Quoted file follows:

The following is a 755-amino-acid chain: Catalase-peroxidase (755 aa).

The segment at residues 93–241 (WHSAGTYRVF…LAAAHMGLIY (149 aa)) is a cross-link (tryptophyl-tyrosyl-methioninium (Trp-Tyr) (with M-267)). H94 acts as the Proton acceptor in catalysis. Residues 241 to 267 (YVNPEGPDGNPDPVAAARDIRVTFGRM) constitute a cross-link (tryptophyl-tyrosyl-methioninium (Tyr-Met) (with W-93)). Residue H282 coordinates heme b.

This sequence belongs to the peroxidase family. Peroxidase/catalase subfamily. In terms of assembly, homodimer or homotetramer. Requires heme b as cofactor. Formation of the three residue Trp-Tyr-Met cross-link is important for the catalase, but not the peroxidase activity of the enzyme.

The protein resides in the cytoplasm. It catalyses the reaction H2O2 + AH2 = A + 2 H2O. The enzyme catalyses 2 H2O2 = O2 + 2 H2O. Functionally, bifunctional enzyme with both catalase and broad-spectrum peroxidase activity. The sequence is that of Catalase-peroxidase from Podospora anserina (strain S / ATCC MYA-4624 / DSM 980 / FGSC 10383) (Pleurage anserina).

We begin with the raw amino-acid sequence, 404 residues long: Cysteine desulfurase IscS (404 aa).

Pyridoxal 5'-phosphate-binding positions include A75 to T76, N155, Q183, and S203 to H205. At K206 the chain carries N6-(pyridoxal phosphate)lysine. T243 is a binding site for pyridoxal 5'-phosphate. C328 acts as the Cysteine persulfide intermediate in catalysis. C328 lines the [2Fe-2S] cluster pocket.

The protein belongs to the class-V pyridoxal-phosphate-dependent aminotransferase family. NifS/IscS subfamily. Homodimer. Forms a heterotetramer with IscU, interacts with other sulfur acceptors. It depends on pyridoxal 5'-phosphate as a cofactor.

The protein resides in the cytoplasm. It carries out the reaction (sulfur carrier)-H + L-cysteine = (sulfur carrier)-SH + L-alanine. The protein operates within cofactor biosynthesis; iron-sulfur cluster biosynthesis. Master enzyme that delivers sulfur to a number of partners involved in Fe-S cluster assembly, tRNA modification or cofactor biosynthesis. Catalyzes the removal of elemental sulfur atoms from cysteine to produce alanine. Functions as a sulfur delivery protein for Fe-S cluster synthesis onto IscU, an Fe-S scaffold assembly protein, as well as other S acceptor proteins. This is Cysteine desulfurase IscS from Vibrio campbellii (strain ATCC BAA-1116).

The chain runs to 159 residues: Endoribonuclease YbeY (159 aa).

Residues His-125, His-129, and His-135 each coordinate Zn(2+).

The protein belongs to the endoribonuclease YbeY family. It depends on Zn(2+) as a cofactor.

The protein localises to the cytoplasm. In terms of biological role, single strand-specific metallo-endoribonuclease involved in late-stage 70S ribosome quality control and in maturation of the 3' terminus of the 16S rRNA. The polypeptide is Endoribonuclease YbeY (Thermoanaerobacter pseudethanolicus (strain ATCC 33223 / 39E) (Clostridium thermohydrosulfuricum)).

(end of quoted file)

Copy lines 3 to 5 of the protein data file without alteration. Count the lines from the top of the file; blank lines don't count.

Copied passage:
This sequence belongs to the peroxidase family. Peroxidase/catalase subfamily. In terms of assembly, homodimer or homotetramer. Requires heme b as cofactor. Formation of the three residue Trp-Tyr-Met cross-link is important for the catalase, but not the peroxidase activity of the enzyme.

The protein resides in the cytoplasm. It catalyses the reaction H2O2 + AH2 = A + 2 H2O. The enzyme catalyses 2 H2O2 = O2 + 2 H2O. Functionally, bifunctional enzyme with both catalase and broad-spectrum peroxidase activity. The sequence is that of Catalase-peroxidase from Podospora anserina (strain S / ATCC MYA-4624 / DSM 980 / FGSC 10383) (Pleurage anserina).

We begin with the raw amino-acid sequence, 404 residues long: Cysteine desulfurase IscS (404 aa).